Staff members in North Cowichan are confident that the construction work along Beverly Street adjacent to the Somenos Marsh is being conducted in an environmentally sound manner.
In a report to council, the municipality’s manager of engineering Barb Thomas said the environmental consultant that was hired for the project has developed a plan designed to maintain compliance with federal, provincial, and municipal regulations for environmental protection.
She said all disturbed areas of the construction zone are to be restored to their original condition or better once the work is completed.
The municipality’s construction work at the site will see the road widened, new cycling lanes, a new curb and centre island, new pedestrian crossings complete with flashing lights, a new roundabout and underground utilities.
But the Somenos Marsh Wildlife Society has deep concerns with the project.
In a letter to council, the society said the recent clearing of vegetation and construction work along Beverly Street has been conducted at the height of songbird nesting season and it is likely that birds were killed during this work, in contravention to the Migratory Birds Convention Act.
The letter also expressed concern that the road improvements are encroaching on the Somenos Marsh Conservation Area and therefore providing less wildlife habitat, contributing to increasing amounts of invasive species and encouraging further human encroachment.
But Thomas said the project is entirely within the road right of-way and a small portion of municipally-owned land.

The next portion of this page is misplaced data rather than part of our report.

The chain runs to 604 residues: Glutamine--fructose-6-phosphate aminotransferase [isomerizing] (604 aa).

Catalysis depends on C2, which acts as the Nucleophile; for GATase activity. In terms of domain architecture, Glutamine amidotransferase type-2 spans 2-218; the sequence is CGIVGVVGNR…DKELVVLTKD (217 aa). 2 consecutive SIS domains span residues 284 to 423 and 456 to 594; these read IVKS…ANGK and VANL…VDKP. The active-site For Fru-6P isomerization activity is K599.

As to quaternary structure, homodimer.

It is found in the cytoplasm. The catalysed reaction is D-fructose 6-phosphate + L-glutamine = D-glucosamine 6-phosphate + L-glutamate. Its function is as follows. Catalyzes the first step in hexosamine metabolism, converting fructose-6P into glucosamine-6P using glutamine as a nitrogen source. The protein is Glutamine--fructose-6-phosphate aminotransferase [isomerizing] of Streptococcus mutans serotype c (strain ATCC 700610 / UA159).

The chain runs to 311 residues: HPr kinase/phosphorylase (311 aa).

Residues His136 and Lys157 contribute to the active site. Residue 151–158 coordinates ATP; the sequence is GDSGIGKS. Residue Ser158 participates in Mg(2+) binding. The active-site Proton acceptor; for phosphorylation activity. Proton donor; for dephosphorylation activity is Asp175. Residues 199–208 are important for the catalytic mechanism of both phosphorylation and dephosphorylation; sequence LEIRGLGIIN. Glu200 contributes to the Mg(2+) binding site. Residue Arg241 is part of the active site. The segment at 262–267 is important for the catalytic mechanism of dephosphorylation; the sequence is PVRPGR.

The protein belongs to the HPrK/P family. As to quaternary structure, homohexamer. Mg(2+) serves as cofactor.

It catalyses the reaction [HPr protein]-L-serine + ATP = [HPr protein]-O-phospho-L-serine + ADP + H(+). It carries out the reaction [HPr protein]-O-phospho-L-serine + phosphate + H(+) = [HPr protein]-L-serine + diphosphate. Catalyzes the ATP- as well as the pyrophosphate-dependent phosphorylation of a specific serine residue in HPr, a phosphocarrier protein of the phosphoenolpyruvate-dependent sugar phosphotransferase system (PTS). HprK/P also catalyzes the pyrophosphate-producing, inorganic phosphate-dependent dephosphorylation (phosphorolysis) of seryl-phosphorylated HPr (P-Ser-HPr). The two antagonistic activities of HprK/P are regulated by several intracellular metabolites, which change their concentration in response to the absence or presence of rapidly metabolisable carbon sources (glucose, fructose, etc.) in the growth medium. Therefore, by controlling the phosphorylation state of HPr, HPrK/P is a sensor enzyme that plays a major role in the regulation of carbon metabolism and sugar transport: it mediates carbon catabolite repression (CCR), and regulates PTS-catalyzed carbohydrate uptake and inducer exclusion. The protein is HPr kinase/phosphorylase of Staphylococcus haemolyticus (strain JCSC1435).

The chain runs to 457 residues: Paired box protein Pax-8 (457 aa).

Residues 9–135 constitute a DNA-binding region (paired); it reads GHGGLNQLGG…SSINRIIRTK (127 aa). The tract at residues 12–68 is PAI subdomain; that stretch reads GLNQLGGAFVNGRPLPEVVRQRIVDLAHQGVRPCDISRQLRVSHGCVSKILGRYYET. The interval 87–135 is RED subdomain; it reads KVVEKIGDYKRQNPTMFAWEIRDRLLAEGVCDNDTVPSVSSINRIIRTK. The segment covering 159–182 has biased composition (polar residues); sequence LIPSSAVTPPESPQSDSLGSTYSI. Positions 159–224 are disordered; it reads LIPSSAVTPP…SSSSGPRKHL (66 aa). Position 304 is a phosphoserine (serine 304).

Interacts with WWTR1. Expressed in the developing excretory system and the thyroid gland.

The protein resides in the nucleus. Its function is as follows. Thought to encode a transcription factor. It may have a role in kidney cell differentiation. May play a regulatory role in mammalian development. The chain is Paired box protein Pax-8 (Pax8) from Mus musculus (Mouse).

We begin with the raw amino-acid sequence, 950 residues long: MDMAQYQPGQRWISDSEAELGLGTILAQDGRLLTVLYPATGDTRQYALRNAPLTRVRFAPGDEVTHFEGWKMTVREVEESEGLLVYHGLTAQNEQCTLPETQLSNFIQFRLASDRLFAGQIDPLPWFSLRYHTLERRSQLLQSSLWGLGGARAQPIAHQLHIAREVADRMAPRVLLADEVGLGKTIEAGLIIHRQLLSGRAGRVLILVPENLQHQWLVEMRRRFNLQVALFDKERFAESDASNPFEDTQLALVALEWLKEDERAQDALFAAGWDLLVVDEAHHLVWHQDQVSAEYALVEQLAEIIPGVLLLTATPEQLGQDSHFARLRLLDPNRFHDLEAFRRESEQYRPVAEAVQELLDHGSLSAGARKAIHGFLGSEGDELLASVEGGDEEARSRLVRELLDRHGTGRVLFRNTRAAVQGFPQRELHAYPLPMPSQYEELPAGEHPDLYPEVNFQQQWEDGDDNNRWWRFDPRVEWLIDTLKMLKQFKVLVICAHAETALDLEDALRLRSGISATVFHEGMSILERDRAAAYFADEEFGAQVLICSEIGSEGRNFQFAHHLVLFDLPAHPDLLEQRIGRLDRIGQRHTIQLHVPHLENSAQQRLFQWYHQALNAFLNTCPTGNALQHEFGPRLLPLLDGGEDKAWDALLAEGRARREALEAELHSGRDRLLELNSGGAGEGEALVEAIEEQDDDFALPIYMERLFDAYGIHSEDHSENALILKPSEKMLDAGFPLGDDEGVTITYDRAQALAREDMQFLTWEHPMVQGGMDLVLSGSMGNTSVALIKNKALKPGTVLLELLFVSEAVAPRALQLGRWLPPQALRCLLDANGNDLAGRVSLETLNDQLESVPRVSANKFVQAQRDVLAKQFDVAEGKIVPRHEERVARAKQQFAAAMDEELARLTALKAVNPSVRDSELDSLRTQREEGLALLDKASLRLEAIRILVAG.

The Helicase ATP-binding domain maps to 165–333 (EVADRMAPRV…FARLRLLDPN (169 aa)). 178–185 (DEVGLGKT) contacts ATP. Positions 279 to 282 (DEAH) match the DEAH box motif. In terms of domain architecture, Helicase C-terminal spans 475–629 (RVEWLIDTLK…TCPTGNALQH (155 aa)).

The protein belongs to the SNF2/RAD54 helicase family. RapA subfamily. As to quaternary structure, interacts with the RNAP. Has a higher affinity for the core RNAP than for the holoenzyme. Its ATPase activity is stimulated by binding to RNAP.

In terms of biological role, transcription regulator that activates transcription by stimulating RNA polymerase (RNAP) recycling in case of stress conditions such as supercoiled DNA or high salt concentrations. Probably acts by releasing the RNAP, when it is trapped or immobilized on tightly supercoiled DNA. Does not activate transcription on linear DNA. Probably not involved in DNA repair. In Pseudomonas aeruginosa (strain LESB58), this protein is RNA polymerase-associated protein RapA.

She said the portion of municipal land that is being used for the roadway is a 1.5 hectare site that is scheduled to be converted to a constructed wetland in conjunction and the assistance of Somenos Marsh Wild life Society.
“It’s also been noted that the constructed wetland, which is primarily a series of excavated ponds and fill, does not require independent provincial approval,” Thomas said in her report.
“A nesting bird sweep was conducted prior to clearing along the north side of Beverly Street, as required to meet federal and provincial legislation. The society’s assertion that it’s probable that birds were killed during this work is unsubstantiated.”
Thomas said that during the clearing along the north side of Beverly Street, it was necessary to clear more vegetation than preferred because discarded hypodermic needles from what was a homeless camp were found in the underbrush and worker safety had to be protected.
She said surface material that was cleared or scraped from the site has been stockpiled and will be returned to the area after construction is complete in an effort to retain the original vegetation.
“Clearing done under the direction of the environmental consultant was performed with the intent of re-emergence of vegetation,” she said.
“The municipality conducts traffic volume surveys each year, and we know that in, the average traffic volume was 9,572 vehicles per day at Beverly Street and York Road. This volume is significant and substantiates the need for upgrades to Beverly Street.“